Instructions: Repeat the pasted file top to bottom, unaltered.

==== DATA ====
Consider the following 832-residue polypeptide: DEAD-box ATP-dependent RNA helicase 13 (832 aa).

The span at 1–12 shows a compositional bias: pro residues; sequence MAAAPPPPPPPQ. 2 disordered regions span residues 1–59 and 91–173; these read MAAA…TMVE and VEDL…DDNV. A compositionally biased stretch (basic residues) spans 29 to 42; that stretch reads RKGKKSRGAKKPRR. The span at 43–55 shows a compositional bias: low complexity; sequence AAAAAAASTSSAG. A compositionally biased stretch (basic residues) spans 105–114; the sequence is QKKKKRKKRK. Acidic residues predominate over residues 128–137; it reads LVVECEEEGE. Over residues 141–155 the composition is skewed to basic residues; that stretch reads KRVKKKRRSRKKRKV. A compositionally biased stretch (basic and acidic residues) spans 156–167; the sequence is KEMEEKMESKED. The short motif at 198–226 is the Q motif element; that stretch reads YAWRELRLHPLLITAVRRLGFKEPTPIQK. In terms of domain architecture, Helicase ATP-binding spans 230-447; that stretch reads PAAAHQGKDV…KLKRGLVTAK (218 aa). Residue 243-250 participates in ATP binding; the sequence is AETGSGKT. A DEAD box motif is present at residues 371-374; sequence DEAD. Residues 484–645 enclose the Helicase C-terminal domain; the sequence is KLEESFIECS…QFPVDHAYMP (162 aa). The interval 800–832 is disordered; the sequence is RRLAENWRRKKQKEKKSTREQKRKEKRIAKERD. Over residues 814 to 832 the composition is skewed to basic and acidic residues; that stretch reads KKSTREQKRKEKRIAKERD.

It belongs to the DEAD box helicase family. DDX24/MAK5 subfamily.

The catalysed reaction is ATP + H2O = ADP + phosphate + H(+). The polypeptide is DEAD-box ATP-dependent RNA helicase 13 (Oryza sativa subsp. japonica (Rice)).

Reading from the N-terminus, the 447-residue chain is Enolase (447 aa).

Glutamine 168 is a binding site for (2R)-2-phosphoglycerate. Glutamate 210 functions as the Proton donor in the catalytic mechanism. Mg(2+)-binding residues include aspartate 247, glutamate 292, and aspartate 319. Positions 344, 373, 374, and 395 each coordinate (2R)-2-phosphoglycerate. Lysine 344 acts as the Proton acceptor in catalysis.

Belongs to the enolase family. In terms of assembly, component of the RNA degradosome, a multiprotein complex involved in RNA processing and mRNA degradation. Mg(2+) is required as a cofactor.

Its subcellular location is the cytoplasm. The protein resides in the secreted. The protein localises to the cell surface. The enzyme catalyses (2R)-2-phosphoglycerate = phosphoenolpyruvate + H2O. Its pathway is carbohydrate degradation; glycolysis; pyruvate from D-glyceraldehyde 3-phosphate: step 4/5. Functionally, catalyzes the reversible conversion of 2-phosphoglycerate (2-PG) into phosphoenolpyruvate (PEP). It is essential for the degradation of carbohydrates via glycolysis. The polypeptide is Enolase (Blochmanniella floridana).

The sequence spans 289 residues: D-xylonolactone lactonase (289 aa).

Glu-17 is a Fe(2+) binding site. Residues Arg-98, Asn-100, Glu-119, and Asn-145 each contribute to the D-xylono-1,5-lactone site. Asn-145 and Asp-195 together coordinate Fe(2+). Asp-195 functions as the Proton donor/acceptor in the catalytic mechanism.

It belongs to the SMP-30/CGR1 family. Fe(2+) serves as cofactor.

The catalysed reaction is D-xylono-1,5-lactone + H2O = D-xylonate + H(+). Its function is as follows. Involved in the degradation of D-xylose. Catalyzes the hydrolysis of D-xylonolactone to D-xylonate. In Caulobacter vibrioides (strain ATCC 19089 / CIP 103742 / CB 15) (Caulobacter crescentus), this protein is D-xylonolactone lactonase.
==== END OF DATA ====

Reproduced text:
Consider the following 832-residue polypeptide: DEAD-box ATP-dependent RNA helicase 13 (832 aa).

The span at 1–12 shows a compositional bias: pro residues; sequence MAAAPPPPPPPQ. 2 disordered regions span residues 1–59 and 91–173; these read MAAA…TMVE and VEDL…DDNV. A compositionally biased stretch (basic residues) spans 29 to 42; that stretch reads RKGKKSRGAKKPRR. The span at 43–55 shows a compositional bias: low complexity; sequence AAAAAAASTSSAG. A compositionally biased stretch (basic residues) spans 105–114; the sequence is QKKKKRKKRK. Acidic residues predominate over residues 128–137; it reads LVVECEEEGE. Over residues 141–155 the composition is skewed to basic residues; that stretch reads KRVKKKRRSRKKRKV. A compositionally biased stretch (basic and acidic residues) spans 156–167; the sequence is KEMEEKMESKED. The short motif at 198–226 is the Q motif element; that stretch reads YAWRELRLHPLLITAVRRLGFKEPTPIQK. In terms of domain architecture, Helicase ATP-binding spans 230-447; that stretch reads PAAAHQGKDV…KLKRGLVTAK (218 aa). Residue 243-250 participates in ATP binding; the sequence is AETGSGKT. A DEAD box motif is present at residues 371-374; sequence DEAD. Residues 484–645 enclose the Helicase C-terminal domain; the sequence is KLEESFIECS…QFPVDHAYMP (162 aa). The interval 800–832 is disordered; the sequence is RRLAENWRRKKQKEKKSTREQKRKEKRIAKERD. Over residues 814 to 832 the composition is skewed to basic and acidic residues; that stretch reads KKSTREQKRKEKRIAKERD.

It belongs to the DEAD box helicase family. DDX24/MAK5 subfamily.

The catalysed reaction is ATP + H2O = ADP + phosphate + H(+). The polypeptide is DEAD-box ATP-dependent RNA helicase 13 (Oryza sativa subsp. japonica (Rice)).

Reading from the N-terminus, the 447-residue chain is Enolase (447 aa).

Glutamine 168 is a binding site for (2R)-2-phosphoglycerate. Glutamate 210 functions as the Proton donor in the catalytic mechanism. Mg(2+)-binding residues include aspartate 247, glutamate 292, and aspartate 319. Positions 344, 373, 374, and 395 each coordinate (2R)-2-phosphoglycerate. Lysine 344 acts as the Proton acceptor in catalysis.

Belongs to the enolase family. In terms of assembly, component of the RNA degradosome, a multiprotein complex involved in RNA processing and mRNA degradation. Mg(2+) is required as a cofactor.

Its subcellular location is the cytoplasm. The protein resides in the secreted. The protein localises to the cell surface. The enzyme catalyses (2R)-2-phosphoglycerate = phosphoenolpyruvate + H2O. Its pathway is carbohydrate degradation; glycolysis; pyruvate from D-glyceraldehyde 3-phosphate: step 4/5. Functionally, catalyzes the reversible conversion of 2-phosphoglycerate (2-PG) into phosphoenolpyruvate (PEP). It is essential for the degradation of carbohydrates via glycolysis. The polypeptide is Enolase (Blochmanniella floridana).

The sequence spans 289 residues: D-xylonolactone lactonase (289 aa).

Glu-17 is a Fe(2+) binding site. Residues Arg-98, Asn-100, Glu-119, and Asn-145 each contribute to the D-xylono-1,5-lactone site. Asn-145 and Asp-195 together coordinate Fe(2+). Asp-195 functions as the Proton donor/acceptor in the catalytic mechanism.

It belongs to the SMP-30/CGR1 family. Fe(2+) serves as cofactor.

The catalysed reaction is D-xylono-1,5-lactone + H2O = D-xylonate + H(+). Its function is as follows. Involved in the degradation of D-xylose. Catalyzes the hydrolysis of D-xylonolactone to D-xylonate. In Caulobacter vibrioides (strain ATCC 19089 / CIP 103742 / CB 15) (Caulobacter crescentus), this protein is D-xylonolactone lactonase.